Chaundee Brown played some of the best basketball of his Wake Forest career in the last few games of the 2018-19 season, and he did so with torn cartilage in his left knee.
His recovery after postseason surgery to repair the issue has made for a summer of his patience being tested.
Brown hasn’t been cleared to fully return to action as the Deacons go through summer practices — although it could become a reality in the next couple of weeks.
“Just being patient, just understanding what God is doing,” the junior guard said Wednesday afternoon. “I think that’s been my struggle, you know, the past couple of weeks I’ve just been down and depressed because I want to hurry up and get back, help my teammates, show the coaches I’m being more of a leader this year.
“So, just being patient, that’s the thing. Hopefully in a couple of weeks, they’ll clear me.”
In Brown’s two seasons in Winston-Salem, Wake Forest has posted identical 11-20, 4-14 ACC records. He averaged 14.3 points and 8.1 rebounds over the final seven games last season, and he figures to play a central role in whatever success the Deacons could achieve this season.
More importantly, Brown posted consistent numbers throughout that stretch at the end of the season — something that Coach Danny Manning has frequently mentioned as a task for Brown to accomplish in his first two years.
“We’re expecting a huge jump, especially going into his junior year. But I can’t tell you for sure because he’s out here at practice doing the same thing I’m doing,” said Manning, who underwent knee surgery this summer, too. “Everybody is different, everybody’s rehab takes a different turn, different twist. When he gets the clearance, he’ll be ready to go. Hopefully that’s as soon as possible.”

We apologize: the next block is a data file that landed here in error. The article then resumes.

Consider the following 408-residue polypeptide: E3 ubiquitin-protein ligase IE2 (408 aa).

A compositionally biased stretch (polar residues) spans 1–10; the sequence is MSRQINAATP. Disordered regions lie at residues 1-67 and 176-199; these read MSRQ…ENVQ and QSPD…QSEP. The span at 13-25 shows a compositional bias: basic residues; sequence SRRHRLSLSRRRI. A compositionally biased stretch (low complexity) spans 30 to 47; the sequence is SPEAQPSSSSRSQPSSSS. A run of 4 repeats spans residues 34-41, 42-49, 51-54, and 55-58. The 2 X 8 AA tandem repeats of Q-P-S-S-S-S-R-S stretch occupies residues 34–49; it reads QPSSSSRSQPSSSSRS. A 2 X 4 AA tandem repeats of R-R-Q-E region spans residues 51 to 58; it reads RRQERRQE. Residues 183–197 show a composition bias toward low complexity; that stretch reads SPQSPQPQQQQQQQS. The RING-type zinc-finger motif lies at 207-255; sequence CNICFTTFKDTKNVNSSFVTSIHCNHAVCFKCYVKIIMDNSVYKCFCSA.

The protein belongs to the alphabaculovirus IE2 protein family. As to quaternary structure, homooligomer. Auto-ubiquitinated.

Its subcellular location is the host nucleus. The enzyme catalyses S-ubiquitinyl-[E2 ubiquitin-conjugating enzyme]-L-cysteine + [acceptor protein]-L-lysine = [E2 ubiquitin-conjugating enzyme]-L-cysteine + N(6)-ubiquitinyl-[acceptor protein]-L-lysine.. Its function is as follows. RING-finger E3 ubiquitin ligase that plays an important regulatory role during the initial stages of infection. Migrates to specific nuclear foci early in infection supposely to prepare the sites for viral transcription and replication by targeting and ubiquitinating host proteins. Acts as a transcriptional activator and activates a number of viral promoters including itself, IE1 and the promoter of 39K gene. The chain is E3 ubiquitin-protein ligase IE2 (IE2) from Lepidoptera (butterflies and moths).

Being a spectator at practice isn’t an accurate description of the entire scope of Brown’s role for the team this summer, though.
“I’ve just been doing therapy every day, been helping the guys out with drills and basic coaching, and doing a lot of stretching, trying to get back,” Brown said.
“Yes sir. It’s good, it’s different seeing it from the sideline perspective,” he said. “Seeing what the coaches really see, what we see on the court, so … it’s good rest for my body, but it’s also good for me to help my teammates out, especially the freshmen.”
That’s the benefit Manning sees, too. It’s not like Wake Forest is playing North Carolina next week and Brown has to rush back — so if Brown can come through his rehabilitation healthy and with a nuanced understanding of what the Deacons want to do offensively and defensively, it’ll only help the team take the step that Manning pledged after the season.
“You talk to him and he’s like, ‘Coach, I see it differently now.’ Like yeah, this is what we see and you guys think that when we’re correcting you and we’re coaching you, that we’re just sometimes being really hard on you,” Manning said. “Well, sometimes we are hard on you. But now you guys understand the angles, now you understand the assignments that sometimes we don’t always get right.”